A comprehensive study of factors impacting the future size and scope of military graduate medical education
Spencer, Jason E
Doyle, Richard B.
Gates, William R.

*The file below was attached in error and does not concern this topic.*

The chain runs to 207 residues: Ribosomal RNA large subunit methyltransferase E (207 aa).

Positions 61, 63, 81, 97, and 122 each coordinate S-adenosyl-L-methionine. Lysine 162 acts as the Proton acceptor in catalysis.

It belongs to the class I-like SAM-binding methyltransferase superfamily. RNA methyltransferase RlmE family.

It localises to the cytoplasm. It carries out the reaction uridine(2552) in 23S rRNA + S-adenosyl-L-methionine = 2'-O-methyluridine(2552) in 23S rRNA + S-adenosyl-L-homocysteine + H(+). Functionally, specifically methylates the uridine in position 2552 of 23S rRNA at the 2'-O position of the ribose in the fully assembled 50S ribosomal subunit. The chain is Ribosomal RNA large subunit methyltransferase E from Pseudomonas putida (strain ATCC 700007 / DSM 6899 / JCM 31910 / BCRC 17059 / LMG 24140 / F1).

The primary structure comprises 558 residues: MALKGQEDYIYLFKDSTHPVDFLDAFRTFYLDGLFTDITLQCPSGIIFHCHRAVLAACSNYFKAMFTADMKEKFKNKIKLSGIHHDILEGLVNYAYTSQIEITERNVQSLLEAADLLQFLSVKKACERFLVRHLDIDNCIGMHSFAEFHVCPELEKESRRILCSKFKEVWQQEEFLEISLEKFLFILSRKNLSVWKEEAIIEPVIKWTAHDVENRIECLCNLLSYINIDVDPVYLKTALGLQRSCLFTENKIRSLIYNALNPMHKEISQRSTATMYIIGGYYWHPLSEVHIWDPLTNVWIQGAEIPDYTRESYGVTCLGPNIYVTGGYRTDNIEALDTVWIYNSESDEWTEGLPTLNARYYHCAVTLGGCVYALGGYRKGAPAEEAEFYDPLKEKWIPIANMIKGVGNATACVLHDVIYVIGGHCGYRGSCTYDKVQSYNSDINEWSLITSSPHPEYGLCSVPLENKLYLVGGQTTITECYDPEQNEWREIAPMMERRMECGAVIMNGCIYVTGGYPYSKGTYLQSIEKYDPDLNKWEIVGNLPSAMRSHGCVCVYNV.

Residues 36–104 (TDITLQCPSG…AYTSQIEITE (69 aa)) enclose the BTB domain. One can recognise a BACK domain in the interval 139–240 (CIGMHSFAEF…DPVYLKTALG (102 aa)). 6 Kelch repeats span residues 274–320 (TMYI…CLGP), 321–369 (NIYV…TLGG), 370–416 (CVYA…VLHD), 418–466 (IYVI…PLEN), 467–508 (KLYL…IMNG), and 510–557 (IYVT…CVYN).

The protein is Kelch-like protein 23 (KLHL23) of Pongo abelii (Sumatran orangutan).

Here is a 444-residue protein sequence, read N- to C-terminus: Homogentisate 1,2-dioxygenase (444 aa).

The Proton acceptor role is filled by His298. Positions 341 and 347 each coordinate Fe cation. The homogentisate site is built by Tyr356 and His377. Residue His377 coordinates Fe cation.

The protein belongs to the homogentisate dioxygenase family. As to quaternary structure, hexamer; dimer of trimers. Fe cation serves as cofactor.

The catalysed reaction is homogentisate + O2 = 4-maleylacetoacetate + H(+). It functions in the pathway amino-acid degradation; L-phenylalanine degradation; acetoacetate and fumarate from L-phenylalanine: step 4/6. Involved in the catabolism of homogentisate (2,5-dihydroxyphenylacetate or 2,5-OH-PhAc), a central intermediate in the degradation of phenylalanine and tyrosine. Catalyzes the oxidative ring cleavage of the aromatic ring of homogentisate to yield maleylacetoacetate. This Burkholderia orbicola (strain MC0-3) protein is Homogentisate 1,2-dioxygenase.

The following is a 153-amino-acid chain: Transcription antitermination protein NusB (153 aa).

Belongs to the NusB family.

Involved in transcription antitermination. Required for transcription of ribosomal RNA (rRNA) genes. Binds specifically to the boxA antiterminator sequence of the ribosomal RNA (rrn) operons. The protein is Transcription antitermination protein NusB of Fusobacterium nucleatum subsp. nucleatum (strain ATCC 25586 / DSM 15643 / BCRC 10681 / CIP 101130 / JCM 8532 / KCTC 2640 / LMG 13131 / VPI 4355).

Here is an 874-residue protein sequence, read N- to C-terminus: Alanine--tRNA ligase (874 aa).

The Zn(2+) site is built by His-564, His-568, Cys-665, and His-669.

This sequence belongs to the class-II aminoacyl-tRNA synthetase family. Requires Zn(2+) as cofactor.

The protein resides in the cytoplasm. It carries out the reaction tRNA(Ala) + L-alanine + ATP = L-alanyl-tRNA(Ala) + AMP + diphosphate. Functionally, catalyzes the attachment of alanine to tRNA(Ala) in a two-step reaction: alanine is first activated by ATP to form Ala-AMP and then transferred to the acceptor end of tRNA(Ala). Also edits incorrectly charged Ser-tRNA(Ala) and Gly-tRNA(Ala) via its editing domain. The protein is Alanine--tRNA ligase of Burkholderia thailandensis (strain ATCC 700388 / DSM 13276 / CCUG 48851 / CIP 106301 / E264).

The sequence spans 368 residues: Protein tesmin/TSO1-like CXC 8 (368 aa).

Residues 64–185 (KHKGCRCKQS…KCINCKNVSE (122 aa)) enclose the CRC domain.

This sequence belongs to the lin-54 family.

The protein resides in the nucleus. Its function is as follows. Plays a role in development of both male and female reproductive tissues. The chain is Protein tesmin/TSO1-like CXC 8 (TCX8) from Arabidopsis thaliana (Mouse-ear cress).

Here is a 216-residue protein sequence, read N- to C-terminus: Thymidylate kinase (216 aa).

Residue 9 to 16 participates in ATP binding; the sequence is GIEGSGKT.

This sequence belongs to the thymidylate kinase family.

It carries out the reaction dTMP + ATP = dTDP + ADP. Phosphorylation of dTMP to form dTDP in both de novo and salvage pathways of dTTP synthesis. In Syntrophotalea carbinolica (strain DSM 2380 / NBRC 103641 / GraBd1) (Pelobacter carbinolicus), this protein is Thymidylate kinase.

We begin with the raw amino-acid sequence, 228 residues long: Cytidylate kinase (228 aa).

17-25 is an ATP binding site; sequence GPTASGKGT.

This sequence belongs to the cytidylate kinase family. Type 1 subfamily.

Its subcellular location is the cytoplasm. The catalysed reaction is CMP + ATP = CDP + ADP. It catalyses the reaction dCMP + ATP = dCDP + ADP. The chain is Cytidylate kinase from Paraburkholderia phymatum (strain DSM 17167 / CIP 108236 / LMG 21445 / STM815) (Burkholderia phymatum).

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Graduate medical education (GME) is the postgraduate medical education required for all medical school graduates pursuing licensure. Since World War II, the military medical services have undertaken full time inservice GME missions to ensure a supply of quality physicians and surgeons for both the military's wartime readiness and peacetime health benefit missions. However, determining the number of active duty physicians and surgeons, and the specialties which they practice, has been a complex and controversial issue within military medicine, particularly since the end of the Cold War. This thesis examines the factors impacting the future size and scope of military GME. A comprehensive history of military GME is provide Detailed events and issues impacting GME which surfaced following the Cold War are also discussed. The current Department of Defense GME policy and funding issues are examined, as well as the operational GME implementation model developed by the United States Navy. This thesis found that GME has historically been a valuable tool for recruiting, training, and retaining quality physicians and surgeons. Post Cold War budget constraints and readiness policies and private sector changes in GME are likely to force changes in military GME programs, decreasing both the number of doctors and specialties
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